What unique features of your graduate program drew you to it in the first place?

When applying to graduate schools, I thought about curriculum and the kinds of stories I’d learn to tell at each school. But I also thought a lot about the connections that would help me when I got out into the industry. The Newhouse network is insane. No matter where I go, whether it’s a press event, panel, or a job interview, there’s someone who went to Syracuse or Newhouse. I love knowing that wherever I go, I can connect with someone else who has been to the same school, understands the merit that it carries and is eager and excited to connect!

How did the Newhouse Career Development Center (CDC) aid you?

Being in the MNO program, you’re only at Newhouse for a little over a year so you don’t have as much time as the undergrads to figure out your next steps. But the CDC capitalizes on the time we have at Newhouse by providing résumé workshops, one-on-one career sessions and Q&A’s with journalists already in the industry, which I loved! Attending these events helped me to make great connections and taught me how to make myself desirable to exactly the kinds of publications I wanted to work for.

What are some obstacles or misconceptions about your field that students ought to be aware of?

Journalism is not dying—it’s changing. Once you’re out in the industry, it’s hard not to get stressed out by the media company buyouts and quick staff turnovers. But that’s not to say that journalism is coming to a halting stop. It’s just evolving, and maybe quicker than we anticipated. So, don’t give up on it because you’re scared you’ll have an unstable career; some days it will feel that way! But the industry needs good journalists who are willing to tell truthful, exciting and captivating stories. And if that person is you, you’ll find the job that fits. Just mentally prepare yourself for the fact that your role can and will change over time, and maybe faster than you expected it to. Make sure you can adapt!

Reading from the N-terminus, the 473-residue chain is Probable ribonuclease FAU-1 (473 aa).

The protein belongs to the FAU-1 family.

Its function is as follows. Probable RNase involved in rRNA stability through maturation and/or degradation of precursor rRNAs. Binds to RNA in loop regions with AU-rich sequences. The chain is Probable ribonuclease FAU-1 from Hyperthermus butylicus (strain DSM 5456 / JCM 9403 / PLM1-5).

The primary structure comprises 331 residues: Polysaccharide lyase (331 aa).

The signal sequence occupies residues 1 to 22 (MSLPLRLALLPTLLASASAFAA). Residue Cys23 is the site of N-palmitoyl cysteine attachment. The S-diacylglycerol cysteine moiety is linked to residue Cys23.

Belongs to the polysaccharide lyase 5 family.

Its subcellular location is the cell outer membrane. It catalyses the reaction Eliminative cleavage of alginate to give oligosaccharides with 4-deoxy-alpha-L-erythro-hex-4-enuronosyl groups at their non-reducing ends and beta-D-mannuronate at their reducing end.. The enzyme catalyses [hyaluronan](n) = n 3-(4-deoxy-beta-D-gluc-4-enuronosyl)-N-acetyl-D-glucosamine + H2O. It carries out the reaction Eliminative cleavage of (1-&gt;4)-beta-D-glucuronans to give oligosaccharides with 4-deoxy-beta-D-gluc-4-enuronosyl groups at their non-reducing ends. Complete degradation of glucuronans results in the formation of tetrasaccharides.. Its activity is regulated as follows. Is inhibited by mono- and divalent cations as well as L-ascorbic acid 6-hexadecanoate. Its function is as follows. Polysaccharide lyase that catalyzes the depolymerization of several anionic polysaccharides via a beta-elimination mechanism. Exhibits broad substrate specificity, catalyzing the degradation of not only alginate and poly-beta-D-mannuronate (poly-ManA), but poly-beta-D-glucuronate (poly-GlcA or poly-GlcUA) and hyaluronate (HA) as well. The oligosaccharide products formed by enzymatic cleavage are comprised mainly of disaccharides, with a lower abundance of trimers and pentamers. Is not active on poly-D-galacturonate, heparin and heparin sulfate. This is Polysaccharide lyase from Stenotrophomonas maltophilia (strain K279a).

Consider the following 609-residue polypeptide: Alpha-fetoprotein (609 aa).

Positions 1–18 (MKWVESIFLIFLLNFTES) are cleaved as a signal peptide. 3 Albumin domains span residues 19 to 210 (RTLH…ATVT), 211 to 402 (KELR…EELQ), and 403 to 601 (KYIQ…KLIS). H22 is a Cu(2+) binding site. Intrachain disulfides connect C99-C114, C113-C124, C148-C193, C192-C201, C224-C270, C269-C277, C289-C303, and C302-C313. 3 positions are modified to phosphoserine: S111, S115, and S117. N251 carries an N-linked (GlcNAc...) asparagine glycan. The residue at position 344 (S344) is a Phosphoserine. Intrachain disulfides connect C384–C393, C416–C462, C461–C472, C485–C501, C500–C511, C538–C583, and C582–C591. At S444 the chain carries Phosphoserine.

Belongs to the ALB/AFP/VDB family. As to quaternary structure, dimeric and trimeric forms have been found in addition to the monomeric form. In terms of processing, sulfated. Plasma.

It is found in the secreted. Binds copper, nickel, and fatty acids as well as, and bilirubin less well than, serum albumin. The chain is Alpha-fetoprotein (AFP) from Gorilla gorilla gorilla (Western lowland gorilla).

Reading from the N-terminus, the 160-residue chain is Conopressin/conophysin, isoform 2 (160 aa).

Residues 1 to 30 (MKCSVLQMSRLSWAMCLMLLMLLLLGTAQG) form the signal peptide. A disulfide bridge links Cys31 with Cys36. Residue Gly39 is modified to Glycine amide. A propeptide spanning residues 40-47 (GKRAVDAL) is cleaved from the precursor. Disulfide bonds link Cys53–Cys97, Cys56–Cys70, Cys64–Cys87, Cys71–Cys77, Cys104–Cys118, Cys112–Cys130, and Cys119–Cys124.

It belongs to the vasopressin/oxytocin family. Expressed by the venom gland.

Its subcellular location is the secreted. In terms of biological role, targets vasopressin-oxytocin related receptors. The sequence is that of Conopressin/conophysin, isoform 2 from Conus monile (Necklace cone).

What moments in your career have been most exciting or defining thus far?

Oftentimes as journalists, we’re writing stories and we can check the analytics and see that 85,000 users have seen it or 300 people shared it on Facebook. But it’s different when people are reaching out and personally conveying how much they liked your work. Maybe it entertained them, helped them or made them feel seen. Those are the moments that have been most exciting to me. Whenever someone reaches out via email or social media to say that the story I wrote helped them in some way, I feel like I’ve done something right!

Another thing that I still can’t get over is having one of my stories appear on the side of the Hearst Tower in New York City. It was definitely one of the most exciting moments of my career! I made my friend come outside and video tape me walking along the side of the building as my story wrapped along the Tower’s edges. It was an amazing feeling!

What advice do you have for current or incoming students? Any classes or professors that you recommend?

It’s school, so of course you’ll be focused on the grades and your success. But make sure to also take classes that aren’t in your wheelhouse, whether that’s critical writing, podcasting or maybe even photography. You might be surprised by what you’re actually good at!

Do not leave Newhouse without taking classes with Professors Shahin and Chessher. They pushed me to be my best at all times, and every class I had with them reminded me why I wanted to go into journalism!

When you have graphic design with Professor Soo Hong, be grateful! Her blunt criticism and honesty will only make you better. And the lessons you learn in her class extend far beyond design.